Especially for exceptional types it seems quite difficult to exhibit any explicit basic set of generators for the algebra of invariant polynomial functions on $\mathfrak{g}$. They are of course theoretically given by trace functions. Keep in mind that Chevalley's theorem involves a comparison with Weyl group invariants in the algebra of polynomial functions on a Cartan subalgebra. (This is a standard textbook argument, usually following Steinberg's streamlined method. See for instance $\S 23$ of my 1972 Springer graduate text and the notes at the end.) In particular, this is how one computes the well-defined degrees in Chevalley's framework of arbitrary finite reflection groups acting naturally on polynomials.

The algebra of polynomial invariants for a Weyl group $W$ (or other non-crystallographic finite reflection group) has been studied in many papers. For example, the smallest degree 2 leads back to a choice of Casimir operator of degree 2, by a sort of "lifting" process to $\mathfrak{g}$. But along the way to the computation of the center of the universal enveloping algebra of $\mathfrak{g}$, there is a twist by the special weight $\rho$ (sometimes called $\delta$ in older literature).

For the finite reflection groups there is in fact a notion of "canonical" set of generators for the invariants. See for instance a recent paper and its references: Norihiro Nakashima and Shuhei Tsujie, A canonical system of basic invariants of a finite reflection group, J. Algebra 406 (2014), 143–153. But even when these are written explicitly, lifting them to invariant polynomials on $\mathfrak{g}$ will not be easy in most cases.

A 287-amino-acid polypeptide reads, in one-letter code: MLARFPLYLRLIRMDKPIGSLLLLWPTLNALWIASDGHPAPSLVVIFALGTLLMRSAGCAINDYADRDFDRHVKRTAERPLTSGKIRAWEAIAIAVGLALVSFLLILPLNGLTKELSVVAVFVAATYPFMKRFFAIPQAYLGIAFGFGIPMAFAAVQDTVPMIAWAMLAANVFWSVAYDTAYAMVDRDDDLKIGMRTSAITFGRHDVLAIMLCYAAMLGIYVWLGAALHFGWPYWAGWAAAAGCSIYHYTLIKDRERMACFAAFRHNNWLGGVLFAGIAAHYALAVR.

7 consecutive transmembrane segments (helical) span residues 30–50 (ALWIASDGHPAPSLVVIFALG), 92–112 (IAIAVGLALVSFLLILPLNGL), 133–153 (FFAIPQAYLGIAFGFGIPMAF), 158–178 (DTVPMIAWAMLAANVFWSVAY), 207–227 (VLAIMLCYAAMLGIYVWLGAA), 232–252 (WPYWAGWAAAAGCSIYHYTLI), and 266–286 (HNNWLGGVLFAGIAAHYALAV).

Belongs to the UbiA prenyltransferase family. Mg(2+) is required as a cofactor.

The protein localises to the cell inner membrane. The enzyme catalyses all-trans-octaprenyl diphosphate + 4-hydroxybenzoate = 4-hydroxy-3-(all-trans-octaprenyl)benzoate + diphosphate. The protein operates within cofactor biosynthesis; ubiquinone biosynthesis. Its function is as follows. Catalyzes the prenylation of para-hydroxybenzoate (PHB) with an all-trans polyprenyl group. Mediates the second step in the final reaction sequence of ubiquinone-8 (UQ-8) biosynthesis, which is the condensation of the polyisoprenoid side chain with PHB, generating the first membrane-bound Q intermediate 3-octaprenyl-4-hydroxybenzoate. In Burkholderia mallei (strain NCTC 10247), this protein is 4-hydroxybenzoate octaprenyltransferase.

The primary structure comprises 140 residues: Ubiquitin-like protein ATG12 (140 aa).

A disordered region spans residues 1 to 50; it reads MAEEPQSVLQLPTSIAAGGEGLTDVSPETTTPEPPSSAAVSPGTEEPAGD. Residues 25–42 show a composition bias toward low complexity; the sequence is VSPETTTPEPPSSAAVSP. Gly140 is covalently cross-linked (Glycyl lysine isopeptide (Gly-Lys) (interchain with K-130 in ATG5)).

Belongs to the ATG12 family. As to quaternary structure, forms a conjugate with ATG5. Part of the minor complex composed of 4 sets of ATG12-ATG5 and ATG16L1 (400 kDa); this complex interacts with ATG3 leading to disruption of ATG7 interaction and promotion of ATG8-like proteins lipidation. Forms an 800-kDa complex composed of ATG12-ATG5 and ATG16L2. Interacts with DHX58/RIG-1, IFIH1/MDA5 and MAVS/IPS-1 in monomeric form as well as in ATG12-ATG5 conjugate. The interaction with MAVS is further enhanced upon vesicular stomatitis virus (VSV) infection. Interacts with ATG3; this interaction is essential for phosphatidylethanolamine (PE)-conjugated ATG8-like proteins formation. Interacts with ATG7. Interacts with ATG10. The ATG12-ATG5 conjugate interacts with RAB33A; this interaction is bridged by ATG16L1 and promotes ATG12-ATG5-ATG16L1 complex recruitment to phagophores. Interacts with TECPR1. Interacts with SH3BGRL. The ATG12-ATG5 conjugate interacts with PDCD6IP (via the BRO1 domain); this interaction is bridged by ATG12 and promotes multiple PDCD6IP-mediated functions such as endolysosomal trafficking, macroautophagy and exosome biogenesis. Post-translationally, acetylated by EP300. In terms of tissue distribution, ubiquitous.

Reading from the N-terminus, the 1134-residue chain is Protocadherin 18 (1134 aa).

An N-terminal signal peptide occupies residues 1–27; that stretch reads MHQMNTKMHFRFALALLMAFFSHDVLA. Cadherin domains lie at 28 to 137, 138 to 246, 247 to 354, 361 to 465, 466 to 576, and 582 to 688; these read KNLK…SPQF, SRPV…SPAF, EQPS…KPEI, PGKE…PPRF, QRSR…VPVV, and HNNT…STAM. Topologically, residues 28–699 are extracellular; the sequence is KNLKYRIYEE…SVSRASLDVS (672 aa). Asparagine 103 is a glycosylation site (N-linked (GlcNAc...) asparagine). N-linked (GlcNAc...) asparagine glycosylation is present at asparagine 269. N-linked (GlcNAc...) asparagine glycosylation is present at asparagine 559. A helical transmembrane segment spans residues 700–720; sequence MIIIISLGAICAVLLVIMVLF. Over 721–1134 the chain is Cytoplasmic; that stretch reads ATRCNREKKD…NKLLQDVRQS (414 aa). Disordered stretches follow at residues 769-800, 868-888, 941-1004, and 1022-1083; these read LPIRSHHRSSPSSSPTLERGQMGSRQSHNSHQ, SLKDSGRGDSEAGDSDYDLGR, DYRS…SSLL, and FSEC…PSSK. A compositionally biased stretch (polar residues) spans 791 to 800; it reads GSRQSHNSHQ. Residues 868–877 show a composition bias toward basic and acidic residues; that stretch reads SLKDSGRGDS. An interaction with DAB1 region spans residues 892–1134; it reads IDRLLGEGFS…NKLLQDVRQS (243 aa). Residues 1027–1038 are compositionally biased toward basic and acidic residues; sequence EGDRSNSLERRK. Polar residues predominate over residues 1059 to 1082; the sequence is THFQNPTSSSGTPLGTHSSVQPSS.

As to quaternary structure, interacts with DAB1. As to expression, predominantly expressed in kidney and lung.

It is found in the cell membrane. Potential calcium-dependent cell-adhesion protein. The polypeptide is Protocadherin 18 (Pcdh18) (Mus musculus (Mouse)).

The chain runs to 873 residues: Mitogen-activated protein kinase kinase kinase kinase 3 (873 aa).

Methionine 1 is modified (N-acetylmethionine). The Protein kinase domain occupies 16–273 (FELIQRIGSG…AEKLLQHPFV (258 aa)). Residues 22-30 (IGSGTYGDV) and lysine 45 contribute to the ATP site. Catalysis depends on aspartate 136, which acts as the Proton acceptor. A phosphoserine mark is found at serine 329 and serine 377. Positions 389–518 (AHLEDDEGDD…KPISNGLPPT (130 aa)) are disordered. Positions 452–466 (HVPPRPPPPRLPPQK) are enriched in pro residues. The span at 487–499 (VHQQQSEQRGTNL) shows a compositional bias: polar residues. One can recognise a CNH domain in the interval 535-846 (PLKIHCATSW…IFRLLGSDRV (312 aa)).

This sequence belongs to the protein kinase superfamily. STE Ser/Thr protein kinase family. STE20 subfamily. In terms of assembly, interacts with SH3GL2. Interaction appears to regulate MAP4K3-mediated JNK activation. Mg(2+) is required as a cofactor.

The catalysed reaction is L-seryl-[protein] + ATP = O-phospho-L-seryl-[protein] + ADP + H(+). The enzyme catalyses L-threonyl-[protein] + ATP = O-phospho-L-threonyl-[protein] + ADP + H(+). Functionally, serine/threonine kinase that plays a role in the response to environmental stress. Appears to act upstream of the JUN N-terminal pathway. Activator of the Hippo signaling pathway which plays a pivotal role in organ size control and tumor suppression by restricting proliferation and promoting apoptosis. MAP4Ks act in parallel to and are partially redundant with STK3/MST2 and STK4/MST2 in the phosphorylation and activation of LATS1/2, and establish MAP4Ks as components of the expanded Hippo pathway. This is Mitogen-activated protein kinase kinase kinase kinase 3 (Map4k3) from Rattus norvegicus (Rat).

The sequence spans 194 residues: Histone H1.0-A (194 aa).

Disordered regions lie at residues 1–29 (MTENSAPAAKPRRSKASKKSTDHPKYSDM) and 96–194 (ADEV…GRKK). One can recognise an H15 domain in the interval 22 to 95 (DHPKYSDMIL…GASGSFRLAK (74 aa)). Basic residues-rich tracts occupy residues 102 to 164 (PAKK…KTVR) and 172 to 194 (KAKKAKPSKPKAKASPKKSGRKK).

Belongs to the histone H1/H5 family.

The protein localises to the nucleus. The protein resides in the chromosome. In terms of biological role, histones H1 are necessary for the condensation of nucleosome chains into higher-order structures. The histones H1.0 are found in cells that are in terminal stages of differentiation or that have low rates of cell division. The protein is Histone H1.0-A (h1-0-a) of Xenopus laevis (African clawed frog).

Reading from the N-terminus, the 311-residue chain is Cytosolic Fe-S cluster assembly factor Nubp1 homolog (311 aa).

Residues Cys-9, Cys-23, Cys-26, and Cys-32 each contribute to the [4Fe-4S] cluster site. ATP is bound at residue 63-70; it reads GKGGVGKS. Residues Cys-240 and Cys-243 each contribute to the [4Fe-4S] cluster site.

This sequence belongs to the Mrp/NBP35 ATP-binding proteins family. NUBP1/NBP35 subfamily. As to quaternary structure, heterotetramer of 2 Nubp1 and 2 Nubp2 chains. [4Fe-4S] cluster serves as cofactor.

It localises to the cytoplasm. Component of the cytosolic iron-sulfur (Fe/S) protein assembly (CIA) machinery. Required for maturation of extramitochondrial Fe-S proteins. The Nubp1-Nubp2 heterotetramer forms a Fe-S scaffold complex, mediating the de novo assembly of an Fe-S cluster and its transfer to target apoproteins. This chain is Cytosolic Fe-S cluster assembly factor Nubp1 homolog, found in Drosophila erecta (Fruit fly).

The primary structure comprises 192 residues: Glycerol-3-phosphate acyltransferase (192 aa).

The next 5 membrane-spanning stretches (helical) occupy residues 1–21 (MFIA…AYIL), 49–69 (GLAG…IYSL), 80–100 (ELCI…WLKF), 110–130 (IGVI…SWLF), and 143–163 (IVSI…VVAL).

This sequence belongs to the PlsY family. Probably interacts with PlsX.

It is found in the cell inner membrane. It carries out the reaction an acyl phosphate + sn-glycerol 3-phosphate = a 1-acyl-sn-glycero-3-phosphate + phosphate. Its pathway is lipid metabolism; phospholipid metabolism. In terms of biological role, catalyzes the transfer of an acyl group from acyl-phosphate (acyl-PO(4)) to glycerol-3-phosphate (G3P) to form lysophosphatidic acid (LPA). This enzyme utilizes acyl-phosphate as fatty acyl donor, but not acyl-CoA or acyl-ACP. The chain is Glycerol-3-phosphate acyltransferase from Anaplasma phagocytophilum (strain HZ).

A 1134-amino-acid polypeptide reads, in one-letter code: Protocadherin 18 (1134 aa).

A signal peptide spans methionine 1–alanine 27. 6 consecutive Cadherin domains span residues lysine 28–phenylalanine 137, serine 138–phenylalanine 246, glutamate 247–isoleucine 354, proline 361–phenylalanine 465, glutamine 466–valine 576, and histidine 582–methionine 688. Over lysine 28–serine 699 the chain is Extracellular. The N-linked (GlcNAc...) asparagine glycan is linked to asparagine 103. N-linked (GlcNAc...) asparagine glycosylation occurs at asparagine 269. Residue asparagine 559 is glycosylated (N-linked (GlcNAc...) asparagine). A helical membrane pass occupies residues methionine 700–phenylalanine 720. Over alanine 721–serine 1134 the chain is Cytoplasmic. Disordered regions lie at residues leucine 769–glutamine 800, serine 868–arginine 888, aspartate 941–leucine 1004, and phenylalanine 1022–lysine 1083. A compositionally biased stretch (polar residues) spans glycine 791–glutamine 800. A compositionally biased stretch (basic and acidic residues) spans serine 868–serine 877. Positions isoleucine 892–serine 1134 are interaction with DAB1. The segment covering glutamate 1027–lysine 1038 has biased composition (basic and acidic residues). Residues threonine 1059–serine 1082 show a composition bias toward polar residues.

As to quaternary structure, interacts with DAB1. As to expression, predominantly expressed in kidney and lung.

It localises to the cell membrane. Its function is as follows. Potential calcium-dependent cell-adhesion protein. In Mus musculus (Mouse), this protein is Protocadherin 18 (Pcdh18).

It may help to look at earlier questions and answers on MO such as this one.

ADDED: In the classical cases, I had overlooked a relevant exercise in Bourbaki (Chap. VIII, $\S13$, Exer. 13) which may give the simplest description of $\ell$ generators of the invariant polynomial functions, when $\ell$ is the rank. It's worth quoting the list (with $X \in \mathfrak{g}$):

$A_\ell$: functions $X \mapsto \mathrm{Tr}(X^i)$ for $2 \leq i \leq \ell+1$;

$B_\ell$: functions $X \mapsto \mathrm{Tr}(X^{2i})$ for $1 \leq i \leq \ell$;

$C_\ell$: functions $X \mapsto \mathrm{Tr}(X^{2i})$ for $1 \leq i \leq \ell$;

$D_\ell$: functions $X \mapsto \mathrm{Tr}(X^{2i})$ for $1 \leq i \leq \ell -1$ along with one of the two polynomial functions $\tilde{f}$ such that $\tilde{f}(X)^2 = (-1)^{\ell} \det(X)$.

It's not surprising that the lists for types $B_\ell,C_\ell$ agree, since these invariant polynomials are "lifted" from Weyl group invariants and the corresponding Weyl groups are isomorphic. Note too the arbitrary choice of one generator in type $D_\ell$, which suggests that a "canonical" choice here isn't likely.


Here are some topological considerations that privilege a choice of generators up to scale. First, Chern-Weil theory gives an isomorphism

$$S(\mathfrak{g}^{\ast})^{\mathfrak{g}} \cong H^{\bullet}(BG, \mathbb{C})$$

sending an invariant polynomial $f$ to the characteristic class of principal $G$-bundles given by evaluating $f$ on the curvature of a connection. Here $G$ is the corresponding simply connected complex Lie group, or if you prefer its maximal compact.

Second, rational homotopy theory gives an isomorphism

$$H^{\bullet}(BG, \mathbb{C}) \cong S( \left( \pi_{\bullet}(BG) \otimes \mathbb{C} \right)^{\ast} )$$